Subject: Age determination

Martine Berube (martine@newt.bio.uci.edu)
Mon, 13 Oct 1997 10:54:01 -0700

>How  do you tell a whale's age?

You know that whales are divided in two orders, the mysticetes or baleen
whales and the odontocetes or toothed whales.  The methods are different
for the two orders.
When whaling operations supplied carcasses, it was possible to determine
the age of baleen whales, for example fin whales and blue whales, by
counting the annual growth layers of the sectioned ear plugs.  Each layers
are made up of one light and one dark lamina, deposited in the horny plug
at the proximal end of the ear canal.  In some cases where it was
impossible to collect or identify the laminations of the ear plug,
alternative methods were to count the grooves and ridges of the baleen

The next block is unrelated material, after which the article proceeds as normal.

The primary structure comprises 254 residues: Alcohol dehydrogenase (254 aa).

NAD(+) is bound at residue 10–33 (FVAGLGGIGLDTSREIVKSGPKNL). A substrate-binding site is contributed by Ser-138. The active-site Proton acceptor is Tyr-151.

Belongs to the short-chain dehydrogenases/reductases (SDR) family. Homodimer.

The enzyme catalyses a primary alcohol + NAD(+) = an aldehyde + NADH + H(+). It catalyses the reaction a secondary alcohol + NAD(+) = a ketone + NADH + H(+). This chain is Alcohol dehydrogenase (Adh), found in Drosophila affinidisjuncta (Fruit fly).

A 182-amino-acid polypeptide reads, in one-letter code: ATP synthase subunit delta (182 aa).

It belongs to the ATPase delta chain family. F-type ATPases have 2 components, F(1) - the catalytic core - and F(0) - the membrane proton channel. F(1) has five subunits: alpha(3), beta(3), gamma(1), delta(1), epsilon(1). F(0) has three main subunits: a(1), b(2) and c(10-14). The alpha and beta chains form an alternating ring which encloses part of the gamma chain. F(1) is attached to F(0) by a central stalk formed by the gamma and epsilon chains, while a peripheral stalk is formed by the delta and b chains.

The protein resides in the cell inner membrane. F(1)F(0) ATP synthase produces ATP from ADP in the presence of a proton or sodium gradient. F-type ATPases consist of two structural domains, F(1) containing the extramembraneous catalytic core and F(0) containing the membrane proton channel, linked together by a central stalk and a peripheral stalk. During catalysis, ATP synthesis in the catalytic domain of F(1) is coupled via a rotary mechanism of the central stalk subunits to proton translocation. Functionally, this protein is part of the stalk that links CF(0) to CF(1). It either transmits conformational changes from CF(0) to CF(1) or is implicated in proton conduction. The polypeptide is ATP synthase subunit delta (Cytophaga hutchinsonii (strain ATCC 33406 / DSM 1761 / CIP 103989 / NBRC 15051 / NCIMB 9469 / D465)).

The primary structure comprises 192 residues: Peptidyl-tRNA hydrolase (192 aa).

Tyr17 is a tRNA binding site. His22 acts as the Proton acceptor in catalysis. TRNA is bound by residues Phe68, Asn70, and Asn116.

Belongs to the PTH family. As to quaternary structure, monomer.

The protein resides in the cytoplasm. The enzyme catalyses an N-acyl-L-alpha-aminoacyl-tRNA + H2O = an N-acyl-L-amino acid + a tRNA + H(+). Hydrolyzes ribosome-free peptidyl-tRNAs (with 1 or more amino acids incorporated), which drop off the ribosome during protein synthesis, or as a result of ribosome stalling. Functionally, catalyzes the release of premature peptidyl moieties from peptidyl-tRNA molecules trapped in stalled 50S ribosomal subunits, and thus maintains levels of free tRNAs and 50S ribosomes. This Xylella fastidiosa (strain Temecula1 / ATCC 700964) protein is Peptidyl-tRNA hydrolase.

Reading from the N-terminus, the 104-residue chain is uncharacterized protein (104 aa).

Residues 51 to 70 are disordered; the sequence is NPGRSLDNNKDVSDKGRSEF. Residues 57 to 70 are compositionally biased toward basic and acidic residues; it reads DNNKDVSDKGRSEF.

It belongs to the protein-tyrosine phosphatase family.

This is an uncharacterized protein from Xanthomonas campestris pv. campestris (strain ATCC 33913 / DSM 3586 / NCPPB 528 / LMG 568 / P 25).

plates or use the asparctic acid racemisation in eye lenses.  However
today, as commercial whaling came to a stop, only age-classes can be
estimated which are correlated with the length of individuals.  The
measurement of the animal can be done from vertical-aerial photographs or
by the comparison of the length of a young animal with their accompanying
adult.
For toothed whales, for example beluga or dolphin sp., the age is
determined by counting the growth layers in teeth.  This, of course
requires that the animal is captured or found dead.
Finally, in some areas, such as the Gulf of Maine, the Gulf of St.
Lawrence, etc..., biologists have been studied whales for more than a
decade.  Therefore, when a newborn calf is seen, it is photographed in
order to individually identify the animal, and followed in the next years,
hence, you know it's age.
I hope that this is of some help for you.
Sincerely,
Martine

Martine Berube
Dept. of Ecology and Evolutionary Biology
University of California
Irvine, CA, 92697-2525
PHONE:714-824-8680
FAX:714-824-2181
E-mail: martine@newt.bio.uci.edu